Jun 6, 2017

Homeschool Review Crew: Memoria Press Latin


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I have wanted to learn Latin since I was a child. My greatest disappointment in college was that there were no Latin classes offered! So it has been my goal to get my kids to learn Latin. I don't generally project my dreams onto them, but... Latin is such a great language to learn for so many reasons!

Anyway, so far they have resisted learning until now. Daniel finally expressed an interest in learning Latin so when we were asked to review First Form Latin Complete Set by Memoria Press, we jumped at the chance.



First Form Latin Complete Set

 First Form Latin is intended for children in grades 4 - 9 who are beginning Latin students. The complete set comes with everything you need to teach your child and I mean everything! Well, we did have to throw in a pencil and a DVD player, but you know what I mean!

There are eight parts to the complete set. I will start with the Teacher Manual. It starts with a dozen pages explaining how the course works and how to set up a schedule. But after that it is mostly just the Student Text with answers and lesson plans. Because mostly, you are not teaching the class, you are facilitating and most of the teaching is done by the program. Even the lesson plans are scripts so you know exactly what needs to be said and exactly what you need to do. This is very helpful for those of us who don't already speak Latin fluently.

Most of the teaching is actually done through the three DVDs, which contain 34 lessons for your child to watch. These lessons are taught by Glen Moore. He has a good voice, an "easy to listen to" speaking style, and a sense of humor that make the videos engaging.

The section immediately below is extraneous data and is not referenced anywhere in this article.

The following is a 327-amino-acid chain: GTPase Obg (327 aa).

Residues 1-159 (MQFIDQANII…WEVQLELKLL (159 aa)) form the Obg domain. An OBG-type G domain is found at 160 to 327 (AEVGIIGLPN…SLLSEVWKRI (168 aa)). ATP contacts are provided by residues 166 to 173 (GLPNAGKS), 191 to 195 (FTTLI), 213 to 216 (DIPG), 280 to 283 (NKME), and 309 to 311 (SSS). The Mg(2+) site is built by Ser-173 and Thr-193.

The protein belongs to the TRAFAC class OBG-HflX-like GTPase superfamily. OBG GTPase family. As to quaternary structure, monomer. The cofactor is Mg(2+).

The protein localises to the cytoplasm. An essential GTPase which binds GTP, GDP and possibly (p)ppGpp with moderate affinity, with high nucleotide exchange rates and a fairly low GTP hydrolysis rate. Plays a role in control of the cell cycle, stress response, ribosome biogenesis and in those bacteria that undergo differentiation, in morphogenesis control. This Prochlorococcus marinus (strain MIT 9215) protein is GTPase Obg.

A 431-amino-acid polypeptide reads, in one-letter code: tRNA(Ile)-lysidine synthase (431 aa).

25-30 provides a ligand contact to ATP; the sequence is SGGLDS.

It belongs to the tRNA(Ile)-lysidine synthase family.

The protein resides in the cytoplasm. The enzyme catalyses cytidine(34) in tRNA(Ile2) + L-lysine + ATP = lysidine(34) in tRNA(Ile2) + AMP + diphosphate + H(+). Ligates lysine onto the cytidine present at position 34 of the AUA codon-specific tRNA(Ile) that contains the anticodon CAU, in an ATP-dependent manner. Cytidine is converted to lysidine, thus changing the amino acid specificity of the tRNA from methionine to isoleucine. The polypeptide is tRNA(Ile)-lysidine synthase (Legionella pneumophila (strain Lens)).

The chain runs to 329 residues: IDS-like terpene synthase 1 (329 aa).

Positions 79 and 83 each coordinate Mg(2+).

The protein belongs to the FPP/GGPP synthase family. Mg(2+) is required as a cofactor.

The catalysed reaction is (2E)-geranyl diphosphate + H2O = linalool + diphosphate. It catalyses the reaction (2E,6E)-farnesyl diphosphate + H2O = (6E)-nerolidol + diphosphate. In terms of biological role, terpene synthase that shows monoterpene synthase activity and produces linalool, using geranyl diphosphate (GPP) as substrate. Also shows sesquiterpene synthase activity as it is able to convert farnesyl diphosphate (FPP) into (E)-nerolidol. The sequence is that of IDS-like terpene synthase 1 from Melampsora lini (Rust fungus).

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Next is the Workbook. This is a consumable book for your child to answer questions, diagram sentences in Latin and English, practice derivatives, drill forms, write out declensions and much more. It gives your student a place to practice what they are learning in the lessons. Workbook assignments are in the Teacher Manual.

The Quizzes and Tests book is also consumable. There are quizzes for every lesson, then every fifth lesson or so there is a full test. The pages are perforated so you can rip them out and them to your student one at a time.

The quizzes follow the basic pattern of vocabulary words, short answer, conjugating or declining, translating from English to Latin and from Latin to English. Sometimes there is a quote to write in Latin. And there are bonus questions. For instance, "Give the principal parts of sum".The quizzes are roughly two pages.

The tests are longer, because they are cumulative, but go over the same basic format. At the end, there is a final exam that is seven pages long.

The Teacher Key is spiral bound and in color. It has all the questions and answers for the quizzes, tests and the workbook. The questions are in black and the answers are in blue, so it is easy to distinguish between the two.